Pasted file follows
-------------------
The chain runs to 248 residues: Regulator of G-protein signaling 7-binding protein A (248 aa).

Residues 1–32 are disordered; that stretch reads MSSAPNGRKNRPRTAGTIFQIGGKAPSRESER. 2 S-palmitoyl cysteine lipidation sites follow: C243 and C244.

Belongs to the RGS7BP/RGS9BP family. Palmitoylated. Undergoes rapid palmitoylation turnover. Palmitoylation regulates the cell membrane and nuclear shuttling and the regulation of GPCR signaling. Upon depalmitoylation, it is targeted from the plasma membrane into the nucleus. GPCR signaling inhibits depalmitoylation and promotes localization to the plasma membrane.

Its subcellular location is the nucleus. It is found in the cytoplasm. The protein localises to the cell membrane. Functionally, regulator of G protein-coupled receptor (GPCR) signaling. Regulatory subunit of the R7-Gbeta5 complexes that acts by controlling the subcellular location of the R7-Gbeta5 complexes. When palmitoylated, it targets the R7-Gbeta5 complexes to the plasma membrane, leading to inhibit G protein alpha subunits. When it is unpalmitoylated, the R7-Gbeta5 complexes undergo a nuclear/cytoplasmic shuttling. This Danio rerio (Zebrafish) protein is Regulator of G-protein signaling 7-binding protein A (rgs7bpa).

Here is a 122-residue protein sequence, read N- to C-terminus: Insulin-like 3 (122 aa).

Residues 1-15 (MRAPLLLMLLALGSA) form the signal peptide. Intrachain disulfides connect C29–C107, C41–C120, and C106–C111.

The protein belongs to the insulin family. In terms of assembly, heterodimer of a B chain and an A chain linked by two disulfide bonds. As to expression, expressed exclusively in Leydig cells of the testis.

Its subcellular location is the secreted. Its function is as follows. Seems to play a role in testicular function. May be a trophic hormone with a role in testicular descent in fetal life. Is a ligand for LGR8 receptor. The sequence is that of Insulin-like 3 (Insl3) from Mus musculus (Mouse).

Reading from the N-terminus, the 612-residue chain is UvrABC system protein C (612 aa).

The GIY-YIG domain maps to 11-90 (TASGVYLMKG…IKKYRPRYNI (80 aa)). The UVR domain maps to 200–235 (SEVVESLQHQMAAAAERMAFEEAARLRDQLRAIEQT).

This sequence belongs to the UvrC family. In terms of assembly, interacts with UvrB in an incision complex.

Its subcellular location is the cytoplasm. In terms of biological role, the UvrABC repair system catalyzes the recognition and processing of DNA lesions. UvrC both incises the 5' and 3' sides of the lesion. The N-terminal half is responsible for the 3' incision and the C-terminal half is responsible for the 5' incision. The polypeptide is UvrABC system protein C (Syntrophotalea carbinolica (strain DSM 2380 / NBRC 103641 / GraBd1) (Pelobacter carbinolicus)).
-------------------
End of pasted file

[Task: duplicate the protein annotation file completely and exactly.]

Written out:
The chain runs to 248 residues: Regulator of G-protein signaling 7-binding protein A (248 aa).

Residues 1–32 are disordered; that stretch reads MSSAPNGRKNRPRTAGTIFQIGGKAPSRESER. 2 S-palmitoyl cysteine lipidation sites follow: C243 and C244.

Belongs to the RGS7BP/RGS9BP family. Palmitoylated. Undergoes rapid palmitoylation turnover. Palmitoylation regulates the cell membrane and nuclear shuttling and the regulation of GPCR signaling. Upon depalmitoylation, it is targeted from the plasma membrane into the nucleus. GPCR signaling inhibits depalmitoylation and promotes localization to the plasma membrane.

Its subcellular location is the nucleus. It is found in the cytoplasm. The protein localises to the cell membrane. Functionally, regulator of G protein-coupled receptor (GPCR) signaling. Regulatory subunit of the R7-Gbeta5 complexes that acts by controlling the subcellular location of the R7-Gbeta5 complexes. When palmitoylated, it targets the R7-Gbeta5 complexes to the plasma membrane, leading to inhibit G protein alpha subunits. When it is unpalmitoylated, the R7-Gbeta5 complexes undergo a nuclear/cytoplasmic shuttling. This Danio rerio (Zebrafish) protein is Regulator of G-protein signaling 7-binding protein A (rgs7bpa).

Here is a 122-residue protein sequence, read N- to C-terminus: Insulin-like 3 (122 aa).

Residues 1-15 (MRAPLLLMLLALGSA) form the signal peptide. Intrachain disulfides connect C29–C107, C41–C120, and C106–C111.

The protein belongs to the insulin family. In terms of assembly, heterodimer of a B chain and an A chain linked by two disulfide bonds. As to expression, expressed exclusively in Leydig cells of the testis.

Its subcellular location is the secreted. Its function is as follows. Seems to play a role in testicular function. May be a trophic hormone with a role in testicular descent in fetal life. Is a ligand for LGR8 receptor. The sequence is that of Insulin-like 3 (Insl3) from Mus musculus (Mouse).

Reading from the N-terminus, the 612-residue chain is UvrABC system protein C (612 aa).

The GIY-YIG domain maps to 11-90 (TASGVYLMKG…IKKYRPRYNI (80 aa)). The UVR domain maps to 200–235 (SEVVESLQHQMAAAAERMAFEEAARLRDQLRAIEQT).

This sequence belongs to the UvrC family. In terms of assembly, interacts with UvrB in an incision complex.

Its subcellular location is the cytoplasm. In terms of biological role, the UvrABC repair system catalyzes the recognition and processing of DNA lesions. UvrC both incises the 5' and 3' sides of the lesion. The N-terminal half is responsible for the 3' incision and the C-terminal half is responsible for the 5' incision. The polypeptide is UvrABC system protein C (Syntrophotalea carbinolica (strain DSM 2380 / NBRC 103641 / GraBd1) (Pelobacter carbinolicus)).